History That Never Was

Home of Dawn Vogel: Writer, Historian, Geek

Scenes from a Quiet Apocalypse “Pinspiration”

Posted By on May 23, 2019

Cover art for Scenes from a Quiet ApocalypseWhen I write many of my longer pieces, and even some of my short stories, I make a Pinterest board where I collect images that connect to the themes, characters, or other aspects of my writing. For Scenes from a Quiet Apocalypse, which drew on the major arcana of the tarot deck for inspiration, my Pinterest board is largely a collection of different interpretations of the major arcana.

As I wrote each of the chapters, I went back to the Pinterest board to look at what versions of the associated card I’d collected there, and drew upon those cards for imagery in the scenes. It’s more evident in some chapters than others, and certain cards spoke to me more clearly than others. But they’re all there, in one way or another.

In case you’re curious about some of the inspirations for the characters and visuals of Scenes from a Quiet Apocalypse, here’s the Pinterest board in question.

Show Recommendation: Cowboy Bebop

Posted By on May 22, 2019

Characters from Cowboy Bebop with all their faces squeezed into the frameI know I’m WAY behind the curve on this one, but with the Cowboy Bebop live action show in the works, I’m trying to get through the entirety of the anime series (and movie) in advance!

It’s alternate parts ridiculous and weird, and I’m a little surprised that no one has been able to make me sit down and watch it before now. Radical Edward has been my favorite character since long before I actually watched the show, just from hearing descriptions and the name. Now that I’ve finally seen it, I am even more in love with Ed. After watching a recent episode in which Ed said, “Baka! Baka! Baka!”, I’ve been repeating that in the exact same intonation, and it makes me giggle.

So yeah, sometimes you just need a popcorn show, and for me, Cowboy Bebop is exactly that. I’m certain there’s a deep storyline in there too, which I’m completely missing. But I’m watching it for the sheer joy of Ed, Ein, and Yoko Kanno’s amazing music.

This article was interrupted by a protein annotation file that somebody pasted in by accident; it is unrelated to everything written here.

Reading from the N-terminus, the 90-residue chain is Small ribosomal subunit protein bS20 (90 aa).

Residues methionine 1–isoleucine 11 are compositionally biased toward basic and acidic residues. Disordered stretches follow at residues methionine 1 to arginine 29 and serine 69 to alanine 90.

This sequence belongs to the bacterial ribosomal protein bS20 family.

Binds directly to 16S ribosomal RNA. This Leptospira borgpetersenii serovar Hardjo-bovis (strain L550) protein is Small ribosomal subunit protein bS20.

Inspirations for Cross and Circle

Posted By on May 21, 2019

Cover art for Cross and CircleCross and Circle grew out of a strange note I found about a circle and cross inscribed on the roof of a car. It rustled around in my ideas folder for quite a while until I made the connection between this symbol and pecked crosses. Once I dug further into pecked crosses and realized that symbol had been found across cultures and across geography, the first inklings of a plot started coming together.

Even with all of these connections, it still took me a while to get this novella pulled together. There were some false starts and rabbit holes, but eventually, I got the plot narrowed down to the story I wanted to tell, which is ultimately about why the “chosen one” isn’t always the right choice.

If this sounds like your jam, you can buy Cross and Circle in ebook or read it with a subscription on Channillo.

Growing as a Short Story Writer

Posted By on May 20, 2019

Chart with an arrow going upwardI started writing regularly in 2009 and lucked out by selling my first short story early in 2010. After that, things were a bit more hit and miss for a while. Between 2010 and 2014, I made a total of 11 story sales, some of them for no payment, and mostly for very small payments. My numbers were still pretty good, since I had written 16 stories in that time frame.

In 2015, I finally made my first pro sale, and I finally started making more than 2 or 3 sales in any given year. I also started writing a lot more around the same time. My numbers of written stories edged upward into double digits for a couple of years, and then started exploding into years like last year, when I finished 44 stories or poems.

These days, I’ve got more than 100 stories and poems written, and I’m approaching 60 sales. I’m not at a point where I can do this full time, but I’m making money on my writing and getting more recognition for my stories. And it’s not only about sales and recognition–I feel like my writing is getting better, too. I can look at an idea and say “hey, yeah, this is really cool, and I think it will work” vs. “I want to try this thing” only to discover that it’s not a viable idea.

I definitely credit my willingness to write a lot and submit a lot to my improvement as a writer. Personal rejections are uncommon, as most markets are deluged with stories to read. But when editors have given me personal rejections and feedback, it’s helped me learn how to write better and sell more stories.

So the takeaway here is write a lot, submit a lot, and keep going, even when it is a slog!

Fun For Friday: Writing Workouts!

Posted By on May 17, 2019